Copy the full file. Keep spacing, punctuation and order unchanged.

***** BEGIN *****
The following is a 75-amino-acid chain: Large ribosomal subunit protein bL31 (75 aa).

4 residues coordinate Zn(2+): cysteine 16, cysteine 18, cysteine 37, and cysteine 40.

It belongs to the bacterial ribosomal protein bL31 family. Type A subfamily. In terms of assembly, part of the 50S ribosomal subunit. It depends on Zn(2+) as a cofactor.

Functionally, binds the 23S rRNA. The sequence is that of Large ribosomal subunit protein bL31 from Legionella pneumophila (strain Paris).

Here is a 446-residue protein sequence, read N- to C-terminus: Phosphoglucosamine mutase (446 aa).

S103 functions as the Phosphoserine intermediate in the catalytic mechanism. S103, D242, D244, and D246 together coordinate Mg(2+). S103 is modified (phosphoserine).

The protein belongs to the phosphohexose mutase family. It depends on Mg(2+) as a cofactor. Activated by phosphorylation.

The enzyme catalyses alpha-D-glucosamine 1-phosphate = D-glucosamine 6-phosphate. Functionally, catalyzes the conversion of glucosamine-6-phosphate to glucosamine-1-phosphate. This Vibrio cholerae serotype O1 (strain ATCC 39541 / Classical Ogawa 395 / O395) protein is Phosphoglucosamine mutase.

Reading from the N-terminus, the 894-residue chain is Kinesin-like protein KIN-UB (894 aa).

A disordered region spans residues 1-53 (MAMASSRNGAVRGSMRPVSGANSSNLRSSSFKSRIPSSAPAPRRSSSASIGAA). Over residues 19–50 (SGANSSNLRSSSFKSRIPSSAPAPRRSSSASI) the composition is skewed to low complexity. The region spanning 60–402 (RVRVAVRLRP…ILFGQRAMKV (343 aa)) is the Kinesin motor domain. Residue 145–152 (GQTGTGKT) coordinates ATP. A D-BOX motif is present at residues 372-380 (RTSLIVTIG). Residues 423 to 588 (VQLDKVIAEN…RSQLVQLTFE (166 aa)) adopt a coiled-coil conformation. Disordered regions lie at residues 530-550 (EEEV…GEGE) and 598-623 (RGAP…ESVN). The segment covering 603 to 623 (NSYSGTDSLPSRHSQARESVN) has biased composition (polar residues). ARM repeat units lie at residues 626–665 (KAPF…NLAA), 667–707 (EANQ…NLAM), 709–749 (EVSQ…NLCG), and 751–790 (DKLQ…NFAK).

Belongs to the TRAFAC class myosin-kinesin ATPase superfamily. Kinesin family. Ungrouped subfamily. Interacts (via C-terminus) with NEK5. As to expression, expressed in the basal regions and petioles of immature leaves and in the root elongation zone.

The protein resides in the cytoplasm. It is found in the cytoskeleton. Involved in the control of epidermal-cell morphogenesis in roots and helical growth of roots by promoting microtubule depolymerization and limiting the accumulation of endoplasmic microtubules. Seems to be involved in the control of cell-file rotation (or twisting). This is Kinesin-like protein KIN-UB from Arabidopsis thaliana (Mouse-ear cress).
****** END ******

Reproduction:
The following is a 75-amino-acid chain: Large ribosomal subunit protein bL31 (75 aa).

4 residues coordinate Zn(2+): cysteine 16, cysteine 18, cysteine 37, and cysteine 40.

It belongs to the bacterial ribosomal protein bL31 family. Type A subfamily. In terms of assembly, part of the 50S ribosomal subunit. It depends on Zn(2+) as a cofactor.

Functionally, binds the 23S rRNA. The sequence is that of Large ribosomal subunit protein bL31 from Legionella pneumophila (strain Paris).

Here is a 446-residue protein sequence, read N- to C-terminus: Phosphoglucosamine mutase (446 aa).

S103 functions as the Phosphoserine intermediate in the catalytic mechanism. S103, D242, D244, and D246 together coordinate Mg(2+). S103 is modified (phosphoserine).

The protein belongs to the phosphohexose mutase family. It depends on Mg(2+) as a cofactor. Activated by phosphorylation.

The enzyme catalyses alpha-D-glucosamine 1-phosphate = D-glucosamine 6-phosphate. Functionally, catalyzes the conversion of glucosamine-6-phosphate to glucosamine-1-phosphate. This Vibrio cholerae serotype O1 (strain ATCC 39541 / Classical Ogawa 395 / O395) protein is Phosphoglucosamine mutase.

Reading from the N-terminus, the 894-residue chain is Kinesin-like protein KIN-UB (894 aa).

A disordered region spans residues 1-53 (MAMASSRNGAVRGSMRPVSGANSSNLRSSSFKSRIPSSAPAPRRSSSASIGAA). Over residues 19–50 (SGANSSNLRSSSFKSRIPSSAPAPRRSSSASI) the composition is skewed to low complexity. The region spanning 60–402 (RVRVAVRLRP…ILFGQRAMKV (343 aa)) is the Kinesin motor domain. Residue 145–152 (GQTGTGKT) coordinates ATP. A D-BOX motif is present at residues 372-380 (RTSLIVTIG). Residues 423 to 588 (VQLDKVIAEN…RSQLVQLTFE (166 aa)) adopt a coiled-coil conformation. Disordered regions lie at residues 530-550 (EEEV…GEGE) and 598-623 (RGAP…ESVN). The segment covering 603 to 623 (NSYSGTDSLPSRHSQARESVN) has biased composition (polar residues). ARM repeat units lie at residues 626–665 (KAPF…NLAA), 667–707 (EANQ…NLAM), 709–749 (EVSQ…NLCG), and 751–790 (DKLQ…NFAK).

Belongs to the TRAFAC class myosin-kinesin ATPase superfamily. Kinesin family. Ungrouped subfamily. Interacts (via C-terminus) with NEK5. As to expression, expressed in the basal regions and petioles of immature leaves and in the root elongation zone.

The protein resides in the cytoplasm. It is found in the cytoskeleton. Involved in the control of epidermal-cell morphogenesis in roots and helical growth of roots by promoting microtubule depolymerization and limiting the accumulation of endoplasmic microtubules. Seems to be involved in the control of cell-file rotation (or twisting). This is Kinesin-like protein KIN-UB from Arabidopsis thaliana (Mouse-ear cress).